Raburn could be strong option off the bench

Veteran aims to prove he can still provide offense in a pinch

Raburn could be strong option off the bench

GOODYEAR, Ariz. -- As he got comfortable on his first day in Reds camp as a non-roster player since signing a Minor League contract, Ryan Raburn had a firm grasp on why he was brought in to compete for a spot.

Raburn, who will be 36 next month and has been in the Major Leagues since 2004, is vying for one of the four open bench spots.

"Pretty much my whole career, I've been a role, bench-type guy," Raburn said. "It's not something I just came into the last year or two. I'm used to it, but I also take pride in it, too. It's hard. Not many guys can go out there and not play for a few days and be successful. I think I've done pretty well for myself to be able to have success doing that. It's not something I take lightly."

"Of course, everybody would love to be an everyday player and be a superstar, but in all reality not everybody's going to be that. If I can be somebody that can come off the bench and have success and help the ballclub win, then that's what I'll do."

Raburn will earn $900,000 this season if he makes the team. The first seven seasons of his career from 2004-12 were spent with the Tigers, followed by three seasons with the Indians and 2016 with the Rockies.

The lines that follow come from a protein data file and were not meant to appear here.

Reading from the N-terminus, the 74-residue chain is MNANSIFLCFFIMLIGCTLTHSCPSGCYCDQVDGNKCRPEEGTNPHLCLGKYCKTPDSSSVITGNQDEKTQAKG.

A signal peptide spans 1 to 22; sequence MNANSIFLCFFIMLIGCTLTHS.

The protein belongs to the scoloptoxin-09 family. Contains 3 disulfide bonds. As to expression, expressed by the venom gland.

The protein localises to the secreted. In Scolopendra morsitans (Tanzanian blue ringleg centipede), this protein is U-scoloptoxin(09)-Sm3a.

Last season with Colorado, Raburn batted .220/.309/.404 with nine homers and 30 RBIs in 113 games. He did thrive vs. left-handed pitching with a 1.196 OPS in 32 plate appearances vs. lefty relievers. Lifetime vs. left-handers, he has an .827 OPS vs. .685 against right-handers.

Raburn has played seven positions over his career. The only two he hasn't are catcher and shortstop.

"I really see him as a corner outfielder or first baseman. Then in a pinch or extra innings, if we need him to play second or third, we could do that," Reds manager Bryan Price said.

Both Raburn and the recently-signed Desmond Jennings -- also a non-roster invite -- have good chances to make the team because of their veteran experience.

Raburn's career stats have one quirk. In recent even-numbered years, he has struggled, while he has thrived in odd-numbered seasons. For example, for Cleveland in 2015, he batted .301 with a .393 on-base percentage.

"I've had three tough years, you know what I mean? Unfortunately it's been part of the last five years," Raburn said. "It's been that trend. But for a while there, for four of five straight years, I was pretty good. But this is a tough game. There's a lot of good talent out here. I think if I was the type of guy who could do it day-in and day-out, I'd be making a lot more money and wouldn't be looking for Minor League deals. I still believe I can play at this level. Hopefully, if the odd-year thing is what it's turning out to be, then this is the year."

Mark Sheldon has covered the Reds for MLB.com since 2006, and previously covered the Twins from 2001-05. Follow him on Twitter @m_sheldon and Facebook and listen to his podcast. This story was not subject to the approval of Major League Baseball or its clubs.